Charles Peterson
Daniel Caracciolo has been banned from Franklin High school. He's not a problem student, though. He's a dad. After getting wind of a gun threat by a student with a behavioral disorder at his daughter's school, Caracciolo began what has become a personal campaign to expose a vast conspiracy he says is glossing over dangerous problems at the South Seattle high school.

When his phone calls to administrators were not returned, Caracciolo, 45, felt like he was being stonewalled by an unfeeling bureaucracy. "They could have easily just made the phone call," he says. That simple reply might have saved Franklin from what followed: A flood of letters to Principal John Jackson, Superintendent Joseph Olchefske, and various other teachers, lawyers, and officials at Seattle Public Schools, copies of which Caracciolo keeps carefully filed in a green folder labeled, simply, "Jackson." Most of the letters are "more vinegar than honey," he says.

His overzealous behavior has started to alarm administrators. After Caracciolo visited the school in early November, talking to students in the lunch room without a visitor's pass, Jackson gave him a formal order to stay off campus. Franklin staff says Caracciolo's initial interest in the special education program exploded into a crusade against any perceived shortcoming at the school. "Dan's got a couple of issues," one teacher said. "He's trying to find anything and everything he can with [regards to] problems with Franklin."

Indeed, Caracciolo, a professional butler, has cast a wide net. In a January 10 letter to Superintendent Olchefske, using bold-face letters, he blasts school leadership, overcrowding, the detention system, lunch hours, hiring practices, and diversity training at Franklin. (He says the school's policy of having students wipe cafeteria tables for detention "uses humiliation to coerce students into behaving.") He has requested a meeting with school board officials to contest his expulsion from Franklin's campus; and he plans to film the meeting for a documentary. When discussing particular aspects of his mission, his voice drops to a whisper, and he uses phrases like "my investigators tell me."

Though extreme and annoying, Caracciolo's gadfly persistence may not be entirely misplaced. After all, problems with violence in schools (and in special education classrooms in particular) are real. Last December, in a Federal Way school, a 16-year-old boy with developmental disabilities allegedly punched his teacher repeatedly in the face. The boy is now in the care of Washington's courts. Meanwhile, another "Columbine" was barely averted last December in New Bedford, Massachusetts, when five high school students were arrested after their massacre plot was exposed. Franklin has also seen its share of violence. In October, the school was locked down and flooded with law enforcement after a student reported being robbed at gunpoint inside the school.

Caracciolo, a tidy, slightly rotund man, is no doubt concerned for children; he cannot describe his worries about Franklin students without some tears. He says the school's failure to appropriately monitor its special-needs students is endangering the entire school, including his daughter, currently a freshman. The threat that startled Caracciolo came in October, after a student with behavioral disorders said he would bring his grandmother's gun to school. The student was suspended, and the event is still undergoing review, though large portions of the proceedings are not disclosed--to protect the child's privacy, Franklin administrators say. But Caracciolo says Franklin's reaction was unsatisfactory, calling it part of a pattern of cover-ups and threats at the school. Caracciolo is not simply relying on his "investigators" and "sources" to detail the "cover-up." In this instance, the angry father is upset about his own experience with the school.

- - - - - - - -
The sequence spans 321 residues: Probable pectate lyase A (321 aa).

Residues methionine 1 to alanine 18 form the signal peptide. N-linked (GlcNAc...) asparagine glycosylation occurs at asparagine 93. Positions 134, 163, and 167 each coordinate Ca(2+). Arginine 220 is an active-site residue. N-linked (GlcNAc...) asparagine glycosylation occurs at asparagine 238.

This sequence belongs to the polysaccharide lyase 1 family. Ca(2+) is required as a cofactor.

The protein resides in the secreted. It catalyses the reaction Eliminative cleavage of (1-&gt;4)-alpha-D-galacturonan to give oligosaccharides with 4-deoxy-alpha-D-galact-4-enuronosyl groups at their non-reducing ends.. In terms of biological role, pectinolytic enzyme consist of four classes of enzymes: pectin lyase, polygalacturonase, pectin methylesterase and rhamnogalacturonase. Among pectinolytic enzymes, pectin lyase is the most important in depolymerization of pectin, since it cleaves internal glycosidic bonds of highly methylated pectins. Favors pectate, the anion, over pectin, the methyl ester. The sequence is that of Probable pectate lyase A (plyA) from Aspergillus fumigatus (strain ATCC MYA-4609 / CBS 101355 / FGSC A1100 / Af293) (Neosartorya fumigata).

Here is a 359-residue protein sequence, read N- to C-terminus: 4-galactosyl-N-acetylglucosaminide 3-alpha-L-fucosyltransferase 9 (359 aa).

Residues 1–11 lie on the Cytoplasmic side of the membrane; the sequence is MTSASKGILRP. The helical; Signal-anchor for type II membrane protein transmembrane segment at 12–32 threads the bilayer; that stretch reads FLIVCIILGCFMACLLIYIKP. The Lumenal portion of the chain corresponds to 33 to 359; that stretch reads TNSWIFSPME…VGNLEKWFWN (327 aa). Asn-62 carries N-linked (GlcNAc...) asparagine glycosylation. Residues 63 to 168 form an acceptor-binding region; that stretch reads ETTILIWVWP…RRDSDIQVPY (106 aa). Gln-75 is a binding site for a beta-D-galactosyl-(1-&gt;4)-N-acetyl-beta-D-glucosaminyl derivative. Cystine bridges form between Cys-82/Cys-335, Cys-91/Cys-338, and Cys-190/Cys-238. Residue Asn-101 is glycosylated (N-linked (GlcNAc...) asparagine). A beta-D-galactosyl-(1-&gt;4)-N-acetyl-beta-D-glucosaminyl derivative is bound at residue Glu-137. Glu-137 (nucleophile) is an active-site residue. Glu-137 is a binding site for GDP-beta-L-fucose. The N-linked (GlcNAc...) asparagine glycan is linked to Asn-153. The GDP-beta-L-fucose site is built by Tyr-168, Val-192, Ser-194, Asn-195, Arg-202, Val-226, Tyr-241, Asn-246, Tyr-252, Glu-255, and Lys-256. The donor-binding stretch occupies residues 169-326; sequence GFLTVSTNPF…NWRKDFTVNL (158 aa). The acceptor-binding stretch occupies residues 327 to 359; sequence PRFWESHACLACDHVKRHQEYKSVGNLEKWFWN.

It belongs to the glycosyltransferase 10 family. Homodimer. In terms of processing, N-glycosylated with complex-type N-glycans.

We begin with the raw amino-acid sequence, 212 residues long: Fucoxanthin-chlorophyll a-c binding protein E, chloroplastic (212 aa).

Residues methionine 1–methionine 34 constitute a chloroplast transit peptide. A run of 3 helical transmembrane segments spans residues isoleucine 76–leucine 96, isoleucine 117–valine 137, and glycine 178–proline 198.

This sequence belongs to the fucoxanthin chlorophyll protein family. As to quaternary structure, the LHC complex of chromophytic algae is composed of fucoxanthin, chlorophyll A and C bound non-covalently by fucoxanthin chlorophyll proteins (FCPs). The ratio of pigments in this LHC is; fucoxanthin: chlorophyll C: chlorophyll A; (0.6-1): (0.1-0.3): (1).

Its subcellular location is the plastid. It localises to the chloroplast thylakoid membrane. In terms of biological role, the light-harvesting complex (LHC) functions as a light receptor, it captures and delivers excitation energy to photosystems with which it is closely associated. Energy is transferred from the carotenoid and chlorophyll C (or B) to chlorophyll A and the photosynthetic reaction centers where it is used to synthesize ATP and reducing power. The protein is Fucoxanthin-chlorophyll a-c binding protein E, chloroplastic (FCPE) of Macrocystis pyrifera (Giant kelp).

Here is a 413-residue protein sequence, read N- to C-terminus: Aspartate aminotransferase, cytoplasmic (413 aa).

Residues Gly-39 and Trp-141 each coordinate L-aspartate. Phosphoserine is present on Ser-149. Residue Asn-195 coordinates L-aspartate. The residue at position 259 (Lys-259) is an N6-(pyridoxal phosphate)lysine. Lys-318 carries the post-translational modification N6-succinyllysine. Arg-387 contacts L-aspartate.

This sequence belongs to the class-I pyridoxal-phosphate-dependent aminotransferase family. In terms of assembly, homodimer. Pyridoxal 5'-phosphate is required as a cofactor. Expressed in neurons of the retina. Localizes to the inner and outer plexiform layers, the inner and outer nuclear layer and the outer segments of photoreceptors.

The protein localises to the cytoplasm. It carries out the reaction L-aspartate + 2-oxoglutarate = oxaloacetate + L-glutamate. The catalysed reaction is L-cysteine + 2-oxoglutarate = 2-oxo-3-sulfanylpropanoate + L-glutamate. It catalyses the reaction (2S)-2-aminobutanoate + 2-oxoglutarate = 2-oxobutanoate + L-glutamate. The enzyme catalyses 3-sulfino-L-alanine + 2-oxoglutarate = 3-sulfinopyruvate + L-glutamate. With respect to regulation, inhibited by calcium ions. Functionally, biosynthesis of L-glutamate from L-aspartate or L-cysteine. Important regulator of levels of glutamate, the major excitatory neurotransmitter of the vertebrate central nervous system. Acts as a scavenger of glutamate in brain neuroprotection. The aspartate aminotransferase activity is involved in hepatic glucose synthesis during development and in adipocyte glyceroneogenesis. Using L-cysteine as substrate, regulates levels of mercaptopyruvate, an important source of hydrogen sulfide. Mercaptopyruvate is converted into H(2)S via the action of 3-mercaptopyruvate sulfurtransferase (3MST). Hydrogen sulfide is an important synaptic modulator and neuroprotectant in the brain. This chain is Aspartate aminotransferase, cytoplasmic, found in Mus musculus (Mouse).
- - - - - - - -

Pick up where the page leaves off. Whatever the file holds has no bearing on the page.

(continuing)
Caracciolo tells it like this: While observing a special-education class in late September, he witnessed a group of students taunting a ninth-grader with a litany of anti-gay slurs and physical abuse. One of the boys pushed Caracciolo against a wall when he tried to intervene; all of the students in the class have behavioral disorders. Caracciolo reported the harassment to the teacher.

"These kids had pegged this kid as the one to go after," he says. Caracciolo did not hear back from the teacher, and his impression of the school began to sour. In October, Caracciolo heard that the boy who had been harassed made the gun threat. Caracciolo began to fear for his daughter. School administrators assured him that measures for dealing with harassment were built into the students' curriculum. Caracciolo decided that school policies on harassment were being disregarded, and began his inquiries.

He says that last week, in the same classroom, there was another gun threat, which required the use of restraints on a student. Franklin teachers say no such threat occurred.

Franklin administrators claim Caracciolo is simply experiencing culture shock. Before he started volunteering at the school, Caracciolo had been actively involved at his daughter's small, private middle school. Franklin administrators say Caracciolo's lack of experience with behavioral disorders and urban public schools led him to overreact to an altercation he experienced at Franklin.

At press time, Caracciolo was planning to hand out 400 fliers detailing his grievances at the Franklin-Garfield basketball game on Tuesday, January 22. Students with similar concerns planned on staging a protest for Wednesday, January 23. Seattle Public Schools has told Caracciolo to leave it to the experts. People familiar with students who have emotional and behavioral disorders said what Caracciolo witnessed is common. "They say 'fuck you' like they say hello in the morning. It's just part of their disability," one Franklin teacher said.